Lincoln An old English breed, the Lincoln was brought to the United States in the late 1700s. The Lincoln is the largest breed of sheep, with mature rams weighing between 250 and 350 pounds, and mature ewes weighing between 200 and 250 pounds. Lincolns are white with white faces and legs, and are polled (see Figure 12-13). They mature slowly, and have long fleece. The fleece hangs in locks that can be up to 15 inches in length. Although they have large, well-muscled carcasses, Lincolns are best known for their wool production.

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Romney (rohm-ne) The Romney is a large white sheep from southern England that was imported into the United States in the early 1900s (see Figure 12-14). This is a large breed that does well in difficult conditions. The Romney is primarily a dual-purpose sheep, and lambs grow well on grass to produce high-quality lean carcasses. The Romney has the finest fleece of the long wool breeds, and the fleece is especially popular with craftspeople and those who hand spin wool. Adult rams weigh between 225 and 275 pounds, and adult ewes can weigh between 150 and 200 pounds. Animals can be registered with the American Romney Breeders Association.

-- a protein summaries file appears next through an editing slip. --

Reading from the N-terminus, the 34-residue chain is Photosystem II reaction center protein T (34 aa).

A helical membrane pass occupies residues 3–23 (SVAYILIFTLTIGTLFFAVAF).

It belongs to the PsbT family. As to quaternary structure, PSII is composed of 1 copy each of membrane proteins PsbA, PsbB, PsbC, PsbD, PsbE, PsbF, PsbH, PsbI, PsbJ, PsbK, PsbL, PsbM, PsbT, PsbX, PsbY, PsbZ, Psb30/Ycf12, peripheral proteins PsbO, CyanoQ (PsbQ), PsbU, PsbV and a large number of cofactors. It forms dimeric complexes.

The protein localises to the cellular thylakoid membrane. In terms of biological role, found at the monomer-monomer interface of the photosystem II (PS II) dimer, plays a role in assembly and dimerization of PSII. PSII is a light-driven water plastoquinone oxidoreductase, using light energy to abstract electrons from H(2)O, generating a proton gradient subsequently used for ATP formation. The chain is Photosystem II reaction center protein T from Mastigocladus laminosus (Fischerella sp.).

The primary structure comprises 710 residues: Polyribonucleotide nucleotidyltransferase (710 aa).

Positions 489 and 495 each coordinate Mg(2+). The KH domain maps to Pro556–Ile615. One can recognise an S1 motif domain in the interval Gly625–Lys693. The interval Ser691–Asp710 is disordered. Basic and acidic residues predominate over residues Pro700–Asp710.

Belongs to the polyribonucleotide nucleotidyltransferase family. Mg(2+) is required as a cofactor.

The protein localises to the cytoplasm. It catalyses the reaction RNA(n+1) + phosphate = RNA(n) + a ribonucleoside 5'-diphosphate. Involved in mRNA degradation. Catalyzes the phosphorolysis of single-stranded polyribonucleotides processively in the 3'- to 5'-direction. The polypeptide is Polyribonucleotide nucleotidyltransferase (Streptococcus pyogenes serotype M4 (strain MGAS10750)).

Crossbred Wool Breeds

Breeders developed the crossbred wool breeds to create breeds that produce high-quality carcasses and good wool. These breeds were also bred to have a strong flocking instinct, which makes them good breeds for range flocks. The following are crossbred wool breeds:

Columbia The Columbia is a white sheep developed in The United States in the early 1900s (see Figure 12-15). The foundation stock was Lincoln rams and Rambouillet ewes. The Columbia is a large breed and produces relatively lean and good-quality lambs. Columbias are commonly used in crossbreeding programs, especially with some of the black-faced breeds, to produce market lambs. Adult rams weigh between 225 and 300 pounds, and adult ewes weigh between 150 and 225 pounds. Animals can be registered with the Columbia Sheep Breeders Association of America.

Corriedale (cohr-e-ah-dal) The Corriedale is a white sheep that originated in New Zealand in the late 1800s (see Figure 12-16). The foundation stock was Lincoln and Leicester rams, and Merino ewes. The Corriedales produce good-quality fleece, and their carcasses are of moderate quality. Adult rams weigh between 175 and 275 pounds, and adult ewes weigh between 130 and 180 pounds. Animals can be registered with the American Corriedale Association.